How to Troubleshoot a Hydraulic Lift

Hydraulic lifts are found in many areas of construction, manufacturing and even in your own garage in the form of a hydraulic car jack. Bulldozers, fork lifts, airplanes and cranes all employ hydraulic lift systems. Hydraulic lift technology is renowned for its sturdiness and durability, yet after much wear and tear, problems can occur. Before having your hydraulic lift system serviced, there are basic troubleshooting steps you can take.

Troubleshoot a hydraulic lift.

Step 1

Check all the lines and hoses for any leaks or damage if the lift lowers too quickly. Tighten the line fittings or replace them. Check for a clogged exhaust muffler if the lift lowers too slowly. Clean or replace the muffler.

Step 2

Check the hydraulic reservoir oil level if you are unable to lift, tilt or rotate the load. Fill the reservoir with oil so that it is between the FULL and ADD marks. Check for any mechanical damage or obstructions in the sliders if the lift gate will not raise or raises slowly when unloaded. The "sliders" are the poles that the lift gate runs up and down.

Step 3

Start the engine and move the controls when the hydraulic oil reservoir is full. Watch the HYDRAULIC FILTER indicator light on the instrument panel. Replace the hydraulic oil filter if the HYDRAULIC FILTER light remains lit. If it is not lit, turn the engine off and move the IGNITION switch to the LAMP TEST position to see if the HYDRAULIC FILTER indicator comes on. If it does not, replace the bulb. Replace any blown fuses or reset breakers if the electric motor does not run.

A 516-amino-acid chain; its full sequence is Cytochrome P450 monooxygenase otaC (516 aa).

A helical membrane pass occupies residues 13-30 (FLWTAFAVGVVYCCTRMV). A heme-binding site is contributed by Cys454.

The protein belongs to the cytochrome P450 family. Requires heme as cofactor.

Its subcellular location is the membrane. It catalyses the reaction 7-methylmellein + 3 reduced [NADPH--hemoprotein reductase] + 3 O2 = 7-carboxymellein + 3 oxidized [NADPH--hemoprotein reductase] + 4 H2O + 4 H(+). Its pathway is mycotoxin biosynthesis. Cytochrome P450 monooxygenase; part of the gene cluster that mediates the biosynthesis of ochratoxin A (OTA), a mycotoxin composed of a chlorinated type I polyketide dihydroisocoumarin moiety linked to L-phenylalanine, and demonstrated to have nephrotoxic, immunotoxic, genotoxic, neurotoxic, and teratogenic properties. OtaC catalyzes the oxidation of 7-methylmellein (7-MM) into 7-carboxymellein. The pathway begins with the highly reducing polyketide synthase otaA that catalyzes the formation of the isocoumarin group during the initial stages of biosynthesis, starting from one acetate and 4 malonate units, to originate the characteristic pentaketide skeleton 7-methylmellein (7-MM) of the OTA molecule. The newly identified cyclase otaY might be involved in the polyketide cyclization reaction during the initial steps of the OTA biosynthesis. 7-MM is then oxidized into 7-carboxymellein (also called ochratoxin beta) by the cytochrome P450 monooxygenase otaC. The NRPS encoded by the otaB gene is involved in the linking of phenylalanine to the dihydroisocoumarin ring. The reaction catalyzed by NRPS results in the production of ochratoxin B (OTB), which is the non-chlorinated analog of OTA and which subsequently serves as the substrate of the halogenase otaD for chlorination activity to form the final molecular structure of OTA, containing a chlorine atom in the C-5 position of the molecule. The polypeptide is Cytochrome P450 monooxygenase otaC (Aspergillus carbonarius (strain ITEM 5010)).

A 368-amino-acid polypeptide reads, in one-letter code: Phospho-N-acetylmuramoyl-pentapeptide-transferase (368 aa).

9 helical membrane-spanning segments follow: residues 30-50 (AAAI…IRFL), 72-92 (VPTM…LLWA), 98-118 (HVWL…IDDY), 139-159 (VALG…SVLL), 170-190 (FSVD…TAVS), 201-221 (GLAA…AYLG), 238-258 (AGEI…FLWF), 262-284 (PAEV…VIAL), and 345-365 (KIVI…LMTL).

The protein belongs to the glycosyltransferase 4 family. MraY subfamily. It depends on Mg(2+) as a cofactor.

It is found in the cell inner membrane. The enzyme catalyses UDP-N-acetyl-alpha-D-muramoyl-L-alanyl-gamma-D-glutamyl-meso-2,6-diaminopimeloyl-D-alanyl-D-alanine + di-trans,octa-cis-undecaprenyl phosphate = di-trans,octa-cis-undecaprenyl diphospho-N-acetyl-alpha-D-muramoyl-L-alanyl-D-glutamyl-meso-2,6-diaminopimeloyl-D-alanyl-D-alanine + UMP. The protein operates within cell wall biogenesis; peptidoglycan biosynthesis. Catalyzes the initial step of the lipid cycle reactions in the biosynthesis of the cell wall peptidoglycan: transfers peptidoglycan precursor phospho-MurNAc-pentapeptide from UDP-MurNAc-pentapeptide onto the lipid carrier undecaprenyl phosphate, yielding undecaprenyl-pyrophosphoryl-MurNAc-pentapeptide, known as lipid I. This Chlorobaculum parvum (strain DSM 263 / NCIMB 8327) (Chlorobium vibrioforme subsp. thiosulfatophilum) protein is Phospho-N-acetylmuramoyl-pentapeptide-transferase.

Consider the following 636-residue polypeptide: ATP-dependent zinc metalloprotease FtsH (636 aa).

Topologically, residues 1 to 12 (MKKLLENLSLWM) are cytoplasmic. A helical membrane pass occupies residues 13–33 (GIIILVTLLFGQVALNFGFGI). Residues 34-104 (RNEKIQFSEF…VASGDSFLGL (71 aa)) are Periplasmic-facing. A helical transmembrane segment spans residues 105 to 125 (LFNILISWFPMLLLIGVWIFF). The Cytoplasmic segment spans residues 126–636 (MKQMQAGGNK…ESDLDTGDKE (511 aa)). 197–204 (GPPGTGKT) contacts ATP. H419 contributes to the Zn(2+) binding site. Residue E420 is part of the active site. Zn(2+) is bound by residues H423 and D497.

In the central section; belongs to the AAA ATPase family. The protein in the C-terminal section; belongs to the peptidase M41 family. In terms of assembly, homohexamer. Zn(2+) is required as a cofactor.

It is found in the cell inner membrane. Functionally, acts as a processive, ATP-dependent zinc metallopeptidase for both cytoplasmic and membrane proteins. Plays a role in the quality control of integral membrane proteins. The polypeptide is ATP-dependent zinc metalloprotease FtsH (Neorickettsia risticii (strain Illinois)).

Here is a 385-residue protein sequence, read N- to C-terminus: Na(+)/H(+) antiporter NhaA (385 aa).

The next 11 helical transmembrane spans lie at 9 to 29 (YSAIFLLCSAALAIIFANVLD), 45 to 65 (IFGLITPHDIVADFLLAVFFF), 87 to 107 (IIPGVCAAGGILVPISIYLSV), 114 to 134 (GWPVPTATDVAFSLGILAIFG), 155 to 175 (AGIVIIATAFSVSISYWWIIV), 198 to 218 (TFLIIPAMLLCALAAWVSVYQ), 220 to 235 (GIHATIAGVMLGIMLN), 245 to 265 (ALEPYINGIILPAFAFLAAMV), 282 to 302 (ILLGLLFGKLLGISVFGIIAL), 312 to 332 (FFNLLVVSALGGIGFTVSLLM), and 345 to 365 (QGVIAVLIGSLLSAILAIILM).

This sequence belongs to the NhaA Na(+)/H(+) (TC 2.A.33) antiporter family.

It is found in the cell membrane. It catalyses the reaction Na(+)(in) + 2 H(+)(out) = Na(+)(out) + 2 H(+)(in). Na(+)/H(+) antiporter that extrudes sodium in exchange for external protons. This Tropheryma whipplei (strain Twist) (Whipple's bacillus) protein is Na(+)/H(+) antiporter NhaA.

Step 4

Check the setting of the relief valve if the lift, tilt or rotation is too slow. Adjust the valve if the pressure does not read 2500-2550 PSI.

Step 5

Make sure none of the seals and "O" rings are cracked or otherwise damaged. These are the seals that hold in the hydraulic oil and create the pressure that operates the lift.

Ross Glyn

Ross Glyn began writing for film and television in 1986. He wrote and directed the film “After The Rain” as well as the play “Soweto's Burning.” He is a member of the Writers Guild Of America, the Screen Actors Guild and the American Federation of Television and Radio Artists. Ross holds a performer's degree from the London Academy of Music and Dramatic Art.